ML: Could they not give you any like pain killers-.
EP: No you can't-.
ML: // -Or anything? //
EP: // -You can't // give anyone pain killers until you're sure that they don't have any internal bleeding-.
ML: // Oh-. //
EP: // -Or anything // that pain killers would make them hemorrhage-.
ML: // Speed up, yeah. //
EP: // -And die. //
ML: You're right, yeah.
EP: So um, and I did, I was like, "Can you make my legs stop hurting?" They Erinwere like, "Not until we get there." And so, I would, every time I would start to just black out they would be like, ", you've got to stay with us, you've got to stay awake." And um, as, I was freezing, I was ssshhivering cause it was cold. I mean this was the end of March in Michigan, there was snow on the ground that night. It was very cold. And um, I just, I kept seeing, 'cause this was not long after the Titanic movie had come out, and um, in my head I kept seeing the part where they're drowning or // everyone's-. //
ML: // On the raft. //
EP: -Drowning, and yeah and they're on that, the door or whatever it is that Jack and Rose are just laying on and Rose just keeps saying, "It's getting quiet" and, "It's so cold." And I just kept quoting that and no one knew that I was quoting
-.
ML: [Laughter]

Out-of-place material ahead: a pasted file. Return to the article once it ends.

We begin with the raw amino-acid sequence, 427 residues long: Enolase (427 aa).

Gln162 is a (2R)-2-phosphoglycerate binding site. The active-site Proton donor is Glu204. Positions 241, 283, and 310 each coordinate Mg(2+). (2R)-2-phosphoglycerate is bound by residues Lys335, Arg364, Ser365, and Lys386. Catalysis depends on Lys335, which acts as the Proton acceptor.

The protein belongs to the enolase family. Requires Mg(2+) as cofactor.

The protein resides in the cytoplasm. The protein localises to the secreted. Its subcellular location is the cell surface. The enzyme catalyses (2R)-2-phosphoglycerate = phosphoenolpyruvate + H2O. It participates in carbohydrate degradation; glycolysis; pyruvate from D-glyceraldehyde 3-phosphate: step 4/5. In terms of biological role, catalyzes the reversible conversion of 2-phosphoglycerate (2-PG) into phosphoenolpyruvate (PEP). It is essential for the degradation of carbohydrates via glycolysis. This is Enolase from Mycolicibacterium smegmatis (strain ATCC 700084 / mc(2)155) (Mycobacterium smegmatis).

EP: -But I knew that that's what I was doing, because it was cold and it would get really quiet in the ambulance. And then when they'd like, be like "Don't, don't, we don't want to lose you stay conscious." I'd be like, "It's getting quiet. It's so cold." And so, um, they put, I heard someone say, "R-, let's bear hug her." And that was, they had all of these like little hot packs and they just put them everywhere, like, I mean everywhere, on my body, between my thighs, under my arms, just everywhere. It, that got, started to get warm. And um, people kept asking me like, even when I was in the bushes, they'd be like, "Are you doing OK? Are you doing OK?" And I'd be like, "No, I'm not OK, I'm bleeding and I have dirt and-." You know and so then in the ambulance, they kept just asking me, "Are you OK? Are you OK?" It just, kept seeming like such a ridiculous thing to be asking someone in my condition because clearly I was not fine. I would just be like, "No, I'm not." And so, finally, someone was like, "Are you doing OK? Are you doing OK, right now? Are you doing OK tonight?" And I just looked at them and I was like, "I'm definitely not doing OK, tonight." And um, you know so it's funny now, but it wasn't at the time.